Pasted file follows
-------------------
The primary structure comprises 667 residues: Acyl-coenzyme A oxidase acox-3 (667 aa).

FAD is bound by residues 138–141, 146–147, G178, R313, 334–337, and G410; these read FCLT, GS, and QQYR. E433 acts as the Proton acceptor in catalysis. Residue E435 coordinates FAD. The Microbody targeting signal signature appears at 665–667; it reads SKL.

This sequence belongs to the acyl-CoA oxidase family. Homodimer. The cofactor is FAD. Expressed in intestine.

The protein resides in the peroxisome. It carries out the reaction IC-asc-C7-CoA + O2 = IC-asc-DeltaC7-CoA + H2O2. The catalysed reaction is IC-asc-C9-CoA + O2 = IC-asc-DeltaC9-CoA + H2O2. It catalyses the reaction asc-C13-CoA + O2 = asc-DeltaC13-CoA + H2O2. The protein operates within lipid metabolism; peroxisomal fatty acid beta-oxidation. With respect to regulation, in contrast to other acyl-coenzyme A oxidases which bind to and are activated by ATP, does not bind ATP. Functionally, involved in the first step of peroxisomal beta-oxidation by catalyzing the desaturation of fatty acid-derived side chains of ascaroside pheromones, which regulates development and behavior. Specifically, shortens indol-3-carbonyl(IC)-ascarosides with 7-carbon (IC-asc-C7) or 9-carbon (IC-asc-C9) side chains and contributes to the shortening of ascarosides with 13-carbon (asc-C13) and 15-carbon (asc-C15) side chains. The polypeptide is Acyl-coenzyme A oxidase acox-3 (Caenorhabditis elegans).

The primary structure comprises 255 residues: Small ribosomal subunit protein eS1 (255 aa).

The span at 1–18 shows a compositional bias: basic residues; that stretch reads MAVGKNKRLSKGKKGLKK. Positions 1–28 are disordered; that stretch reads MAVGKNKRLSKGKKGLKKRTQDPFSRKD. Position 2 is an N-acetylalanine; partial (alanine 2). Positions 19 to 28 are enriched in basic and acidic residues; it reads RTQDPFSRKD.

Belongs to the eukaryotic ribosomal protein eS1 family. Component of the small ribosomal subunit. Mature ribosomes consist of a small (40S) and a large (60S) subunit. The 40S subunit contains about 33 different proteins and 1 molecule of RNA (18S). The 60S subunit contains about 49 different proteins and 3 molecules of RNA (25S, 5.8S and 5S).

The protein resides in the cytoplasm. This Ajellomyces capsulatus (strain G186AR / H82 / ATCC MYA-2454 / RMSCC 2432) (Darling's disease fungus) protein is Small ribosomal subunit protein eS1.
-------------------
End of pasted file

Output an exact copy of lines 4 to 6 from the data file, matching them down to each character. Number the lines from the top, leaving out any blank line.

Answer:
The protein resides in the peroxisome. It carries out the reaction IC-asc-C7-CoA + O2 = IC-asc-DeltaC7-CoA + H2O2. The catalysed reaction is IC-asc-C9-CoA + O2 = IC-asc-DeltaC9-CoA + H2O2. It catalyses the reaction asc-C13-CoA + O2 = asc-DeltaC13-CoA + H2O2. The protein operates within lipid metabolism; peroxisomal fatty acid beta-oxidation. With respect to regulation, in contrast to other acyl-coenzyme A oxidases which bind to and are activated by ATP, does not bind ATP. Functionally, involved in the first step of peroxisomal beta-oxidation by catalyzing the desaturation of fatty acid-derived side chains of ascaroside pheromones, which regulates development and behavior. Specifically, shortens indol-3-carbonyl(IC)-ascarosides with 7-carbon (IC-asc-C7) or 9-carbon (IC-asc-C9) side chains and contributes to the shortening of ascarosides with 13-carbon (asc-C13) and 15-carbon (asc-C15) side chains. The polypeptide is Acyl-coenzyme A oxidase acox-3 (Caenorhabditis elegans).

The primary structure comprises 255 residues: Small ribosomal subunit protein eS1 (255 aa).

The span at 1–18 shows a compositional bias: basic residues; that stretch reads MAVGKNKRLSKGKKGLKK. Positions 1–28 are disordered; that stretch reads MAVGKNKRLSKGKKGLKKRTQDPFSRKD. Position 2 is an N-acetylalanine; partial (alanine 2). Positions 19 to 28 are enriched in basic and acidic residues; it reads RTQDPFSRKD.